Research Article | Open Access
On Maximum Lee Distance Codes
Singleton-type upper bounds on the minimum Lee distance of general (not necessarily linear) Lee codes over are discussed. Two bounds known for linear codes are shown to also hold in the general case, and several new bounds are established. Codes meeting these bounds are investigated and in some cases characterised.
The Lee metric was introduced by Lee  in 1958 as an alternative to the Hamming metric for certain noisy channels. It found application and in particular was later developed for certain noisy channels (primarily those using phase-shift keying modulation ). The past decade has witnessed a burst of new and varied applications for codes defined in the Lee metric (Lee codes) including constrained and partial-response channels , interleaving schemes , orthogonal frequency-division multiplexing , multidimensional burst-error correction , and error correction for flash memories . These recent applications give increased interest in questions surrounding optimal Lee codes.
Similar to the case of the Hamming metric, it is desirable to investigate upper bounds on the minimum Lee distance of a code given the code size, code length, and alphabet size. Codes meeting these bounds are of special interest as they are optimal in the sense that their minimum distance is largest. Under the Hamming metric, such codes are referred to as maximum distance separable (MDS) codes. Under the Lee metric, such codes may be referred to as Maximum Lee Distance Separable (MLDS) codes. Here, we will present several upper bounds similar to the Singleton bound and investigate the existence question of MLDS codes. In certain cases, we are able to completely characterize MLDS codes.
An block code is a collection of -tuples (codewords) over an alphabet of size such that the minimum (Hamming) distance between any two codewords is (hence, no two codewords have as many as common coordinates). Here, is the dimension of , which need not be an integer. Where context demands, we may also denote the Hamming distance by . The Singleton bound states that and holds for all block codes. Codes meeting this bound with equality are called maximum distance separable (MDS) codes. Research on both linear and nonlinear MDS codes has been extensive (e.g., see [8–10] and references therein).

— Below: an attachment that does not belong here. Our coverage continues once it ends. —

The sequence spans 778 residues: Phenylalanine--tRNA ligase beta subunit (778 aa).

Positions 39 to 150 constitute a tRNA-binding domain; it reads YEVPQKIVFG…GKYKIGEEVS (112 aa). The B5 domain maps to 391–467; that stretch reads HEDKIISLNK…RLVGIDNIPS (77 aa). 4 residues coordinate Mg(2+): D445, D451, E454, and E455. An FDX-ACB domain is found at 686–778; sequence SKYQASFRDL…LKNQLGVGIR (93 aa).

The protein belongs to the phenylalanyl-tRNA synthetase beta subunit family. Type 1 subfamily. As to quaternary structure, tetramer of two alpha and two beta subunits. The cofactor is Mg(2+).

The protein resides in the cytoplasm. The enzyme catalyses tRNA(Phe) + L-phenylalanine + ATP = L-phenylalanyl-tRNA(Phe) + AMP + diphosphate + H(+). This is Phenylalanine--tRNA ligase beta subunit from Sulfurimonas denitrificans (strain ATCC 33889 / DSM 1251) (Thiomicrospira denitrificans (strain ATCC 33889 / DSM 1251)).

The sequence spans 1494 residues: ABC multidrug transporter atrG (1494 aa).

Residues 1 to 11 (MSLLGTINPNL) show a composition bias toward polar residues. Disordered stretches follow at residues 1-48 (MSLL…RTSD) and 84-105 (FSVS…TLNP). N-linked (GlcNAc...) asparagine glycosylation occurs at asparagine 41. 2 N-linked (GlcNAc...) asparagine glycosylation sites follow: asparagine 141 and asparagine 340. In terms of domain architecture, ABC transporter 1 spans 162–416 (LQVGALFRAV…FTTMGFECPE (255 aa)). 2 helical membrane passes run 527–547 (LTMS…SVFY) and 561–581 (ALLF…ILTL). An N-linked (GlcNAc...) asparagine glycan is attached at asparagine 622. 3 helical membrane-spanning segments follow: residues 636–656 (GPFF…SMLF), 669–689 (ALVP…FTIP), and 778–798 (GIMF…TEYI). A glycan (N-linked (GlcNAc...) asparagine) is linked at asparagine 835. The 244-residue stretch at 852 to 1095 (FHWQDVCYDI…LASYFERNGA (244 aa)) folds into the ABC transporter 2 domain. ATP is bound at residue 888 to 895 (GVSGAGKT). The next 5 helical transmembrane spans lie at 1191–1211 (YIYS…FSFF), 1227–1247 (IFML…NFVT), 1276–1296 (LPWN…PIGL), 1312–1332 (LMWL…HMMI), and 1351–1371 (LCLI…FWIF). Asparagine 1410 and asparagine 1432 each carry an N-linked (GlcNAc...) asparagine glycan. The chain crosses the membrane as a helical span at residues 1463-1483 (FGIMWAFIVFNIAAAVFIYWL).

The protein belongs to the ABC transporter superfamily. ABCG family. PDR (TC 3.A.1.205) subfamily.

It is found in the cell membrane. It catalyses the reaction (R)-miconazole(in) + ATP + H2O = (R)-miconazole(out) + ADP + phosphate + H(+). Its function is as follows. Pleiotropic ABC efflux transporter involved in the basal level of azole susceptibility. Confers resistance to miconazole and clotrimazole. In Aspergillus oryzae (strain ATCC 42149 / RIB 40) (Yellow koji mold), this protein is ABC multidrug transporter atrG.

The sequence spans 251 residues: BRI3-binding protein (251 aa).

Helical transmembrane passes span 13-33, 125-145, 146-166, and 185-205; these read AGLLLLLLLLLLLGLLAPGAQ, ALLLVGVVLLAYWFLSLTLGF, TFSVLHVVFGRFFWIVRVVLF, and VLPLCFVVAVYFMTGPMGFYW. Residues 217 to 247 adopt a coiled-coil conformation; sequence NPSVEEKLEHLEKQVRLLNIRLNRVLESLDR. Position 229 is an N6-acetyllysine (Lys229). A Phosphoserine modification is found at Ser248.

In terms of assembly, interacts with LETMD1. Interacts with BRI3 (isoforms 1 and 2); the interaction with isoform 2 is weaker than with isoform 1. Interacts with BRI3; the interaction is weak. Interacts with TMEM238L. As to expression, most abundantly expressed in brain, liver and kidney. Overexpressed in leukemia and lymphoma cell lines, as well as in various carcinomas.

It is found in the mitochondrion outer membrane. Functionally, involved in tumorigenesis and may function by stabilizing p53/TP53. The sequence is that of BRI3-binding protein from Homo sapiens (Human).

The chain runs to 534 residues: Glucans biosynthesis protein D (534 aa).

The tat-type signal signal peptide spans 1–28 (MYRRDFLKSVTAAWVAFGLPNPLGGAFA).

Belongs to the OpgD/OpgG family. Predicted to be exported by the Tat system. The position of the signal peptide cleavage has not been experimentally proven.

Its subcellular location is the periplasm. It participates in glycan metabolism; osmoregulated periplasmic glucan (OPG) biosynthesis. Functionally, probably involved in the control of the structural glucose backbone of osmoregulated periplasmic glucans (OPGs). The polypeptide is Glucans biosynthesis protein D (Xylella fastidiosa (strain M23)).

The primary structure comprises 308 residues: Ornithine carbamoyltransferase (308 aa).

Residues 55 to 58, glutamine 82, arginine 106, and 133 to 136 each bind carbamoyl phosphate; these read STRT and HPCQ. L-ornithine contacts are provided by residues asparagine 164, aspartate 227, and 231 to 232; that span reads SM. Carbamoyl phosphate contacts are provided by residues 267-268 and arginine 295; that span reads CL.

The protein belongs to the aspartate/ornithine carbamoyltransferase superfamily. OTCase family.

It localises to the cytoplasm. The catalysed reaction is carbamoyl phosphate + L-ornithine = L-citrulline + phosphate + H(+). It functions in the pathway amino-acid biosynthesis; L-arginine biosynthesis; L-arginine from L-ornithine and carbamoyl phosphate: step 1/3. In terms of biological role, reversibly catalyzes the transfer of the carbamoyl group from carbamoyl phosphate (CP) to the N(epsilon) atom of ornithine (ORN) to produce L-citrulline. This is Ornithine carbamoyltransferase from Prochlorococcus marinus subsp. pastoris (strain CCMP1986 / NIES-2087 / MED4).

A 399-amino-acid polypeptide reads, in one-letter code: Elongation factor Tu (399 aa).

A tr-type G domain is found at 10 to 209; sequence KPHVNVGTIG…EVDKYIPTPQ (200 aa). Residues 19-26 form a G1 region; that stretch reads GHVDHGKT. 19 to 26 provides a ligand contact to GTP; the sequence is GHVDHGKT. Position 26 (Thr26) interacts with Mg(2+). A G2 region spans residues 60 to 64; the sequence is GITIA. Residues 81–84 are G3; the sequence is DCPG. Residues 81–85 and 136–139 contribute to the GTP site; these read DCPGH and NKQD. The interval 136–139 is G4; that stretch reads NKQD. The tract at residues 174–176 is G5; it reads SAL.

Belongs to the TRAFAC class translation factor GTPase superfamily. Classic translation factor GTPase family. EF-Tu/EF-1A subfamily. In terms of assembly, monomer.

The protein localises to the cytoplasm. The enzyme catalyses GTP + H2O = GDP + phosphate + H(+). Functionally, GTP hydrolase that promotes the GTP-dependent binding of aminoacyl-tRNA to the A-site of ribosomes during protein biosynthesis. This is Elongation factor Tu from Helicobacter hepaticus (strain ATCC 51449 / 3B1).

2.1. Lee Codes
Let be the set of representatives of the integer equivalence classes modulo . The Lee weight of any element is given by . Given an element , the Lee weight of , denoted , is given by For , the Lee distance between and is defined to be the Lee weight of their difference,
A Lee code will be specified by , where , , and are as aforementioned, and is the minimum Lee distance of ; that is, .
Observe that in the case that or (binary or ternary codes), the Hamming and Lee metrics are identical. Thus a code with or is MLDS if and only if is MDS. As much literature discusses MDS codes, we shall focus attention on the cases .
A code over the alphabet is considered linear if forms a submodule of . Unless otherwise stated, we do not assume linearity.
2.2. Code Equivalence
We shall say a permutation of is a Lee permutation if it preserves Lee distance. That is, , for all . For example, any translation is a Lee permutation.
Given an Lee code , we may define the following operations on codewords. A positional permutation is a permutation (on letters) of the coordinate positions, applied to each word of . A Lee symbol permutation is a Lee permutation applied to a fixed coordinate position throughout . Two codes are equivalent if one may be obtained from the other by applying a sequence of Lee symbol or positional permutations.
Example 1. The code is a Lee code. The equivalent codes may be produced by applying the Lee permutation to one or more of the coordinate entries of . For example, the code is equivalent to .
It follows that any given Lee Code is equivalent to a Lee Code containing the zero codeword. This observation shall prove quite useful in the sequel.
3. Singleton-Type Bounds
In 2000 Shiromoto,  proved the following upper bound for linear codes over .
Proposition 2 (see ). If is a linear Lee code over , then
We shall show that bound (6) holds for general (not necessarily linear) Lee codes. Indeed, observe that for a given code, any two codewords differ in at most coordinate positions, from which it follows that . Combining this observation with the Singleton bound (1) gives the following.
Proposition 3. For any Lee code , the following holds:
Remark 5. Suppose that is an Lee code with meeting bound (7), so that . Assume that contains the zero codeword. It follows that contains precisely two codewords. Moreover, the nonzero codeword has (Lee) weight . Hence, if is even, then the nonzero codeword has all entries . If is odd, then the nonzero codeword has each entry being either or .
We shall make improvements to bound (7) under various settings. Observe that codes for which necessarily contain repeated codewords; whence, . Also, codes with necessarily comprise the entire space , and consequently . Hence, in the sequel, we shall focus on codes with .
3.1. Bounds on Codes over Even-Sized Alphabets
By restricting to codes over even-sized alphabets, we obtain the following bound.